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Deaf Theatre

Hearing-impaired actors touch audiences with the language of the heart

At Moscow’s Nedoslov Theatre, deaf and hard-of-hearing actors put on plays in sign language. The theatre was set up to give acting opportunities to graduates of the Russian State Specialized Institute of Arts, which is the only institution in the world to prepare actors with hearing difficulties.

There, they learn to translate well-known stories or Shakespearean sonnets into gestures, speaking in the wordless but expressive language of the body. When on stage, they have special ways of communicating with each other and catching the beat of music they can’t hear but can dance to.

RTD follows the actors inside and outside the theatre. Some work mundane jobs in factories. Others have ventured into performing arts that would seem off limits, such as the hip hop dancer who ‘pops’ in street dance battles to the twins belting out pop ballads in sign language before adoring female fans.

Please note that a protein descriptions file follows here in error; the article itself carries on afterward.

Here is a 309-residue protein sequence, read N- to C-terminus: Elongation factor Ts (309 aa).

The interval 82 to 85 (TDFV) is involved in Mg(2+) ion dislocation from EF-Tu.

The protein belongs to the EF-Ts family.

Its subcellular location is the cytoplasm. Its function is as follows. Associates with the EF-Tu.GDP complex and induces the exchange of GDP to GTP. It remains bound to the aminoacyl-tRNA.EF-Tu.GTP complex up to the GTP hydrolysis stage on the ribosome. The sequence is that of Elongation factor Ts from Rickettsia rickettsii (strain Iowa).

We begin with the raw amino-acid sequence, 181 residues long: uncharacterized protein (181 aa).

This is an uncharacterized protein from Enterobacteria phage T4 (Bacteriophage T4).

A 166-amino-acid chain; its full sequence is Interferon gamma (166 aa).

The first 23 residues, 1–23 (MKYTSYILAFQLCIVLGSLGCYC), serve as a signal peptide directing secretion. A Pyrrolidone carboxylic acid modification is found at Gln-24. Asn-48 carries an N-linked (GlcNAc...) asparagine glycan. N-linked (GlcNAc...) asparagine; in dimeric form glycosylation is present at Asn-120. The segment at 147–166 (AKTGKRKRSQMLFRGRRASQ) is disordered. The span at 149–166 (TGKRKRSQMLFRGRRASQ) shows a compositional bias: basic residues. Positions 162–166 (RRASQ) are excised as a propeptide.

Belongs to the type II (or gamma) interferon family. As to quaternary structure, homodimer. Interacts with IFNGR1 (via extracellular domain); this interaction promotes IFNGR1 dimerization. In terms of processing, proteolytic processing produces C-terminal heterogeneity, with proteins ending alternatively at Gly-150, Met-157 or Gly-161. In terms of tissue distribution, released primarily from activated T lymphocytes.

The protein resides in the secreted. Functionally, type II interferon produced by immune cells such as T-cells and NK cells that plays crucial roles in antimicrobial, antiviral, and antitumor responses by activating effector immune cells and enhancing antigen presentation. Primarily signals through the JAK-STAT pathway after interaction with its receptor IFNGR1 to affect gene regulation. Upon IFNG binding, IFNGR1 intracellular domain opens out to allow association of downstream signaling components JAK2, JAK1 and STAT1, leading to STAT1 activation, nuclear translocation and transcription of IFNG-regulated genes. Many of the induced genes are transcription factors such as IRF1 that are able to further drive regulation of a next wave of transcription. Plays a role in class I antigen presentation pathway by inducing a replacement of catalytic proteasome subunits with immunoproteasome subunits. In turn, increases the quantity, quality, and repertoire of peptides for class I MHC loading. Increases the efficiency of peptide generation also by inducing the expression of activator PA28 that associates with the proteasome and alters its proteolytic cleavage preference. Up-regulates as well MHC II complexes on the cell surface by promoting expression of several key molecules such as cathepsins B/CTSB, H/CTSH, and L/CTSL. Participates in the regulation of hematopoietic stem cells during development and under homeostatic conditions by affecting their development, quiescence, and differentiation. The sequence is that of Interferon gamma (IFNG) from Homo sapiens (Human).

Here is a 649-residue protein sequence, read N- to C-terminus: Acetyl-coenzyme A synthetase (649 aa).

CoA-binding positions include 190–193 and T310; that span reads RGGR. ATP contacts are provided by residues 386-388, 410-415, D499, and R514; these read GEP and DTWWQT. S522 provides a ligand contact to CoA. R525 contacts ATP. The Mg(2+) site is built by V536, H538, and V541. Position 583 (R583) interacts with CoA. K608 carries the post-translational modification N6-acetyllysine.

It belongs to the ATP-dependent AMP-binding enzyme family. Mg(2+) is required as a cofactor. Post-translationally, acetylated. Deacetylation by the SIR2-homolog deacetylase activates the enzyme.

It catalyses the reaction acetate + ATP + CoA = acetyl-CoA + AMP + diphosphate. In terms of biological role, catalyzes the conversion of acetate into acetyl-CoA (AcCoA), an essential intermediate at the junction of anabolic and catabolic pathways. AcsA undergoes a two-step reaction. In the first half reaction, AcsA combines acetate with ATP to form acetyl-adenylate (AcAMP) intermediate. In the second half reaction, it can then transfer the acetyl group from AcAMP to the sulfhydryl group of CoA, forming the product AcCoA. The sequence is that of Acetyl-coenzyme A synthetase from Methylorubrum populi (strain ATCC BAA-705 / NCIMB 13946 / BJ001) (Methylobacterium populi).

Their teachers, directors and coaches explain the role words play in deaf people’s lives, and how art gives them the confidence to take on the wider world. The shows that students and graduates put on touch mixed deaf and hearing audiences because they use the only language everyone can understand, that of the heart.



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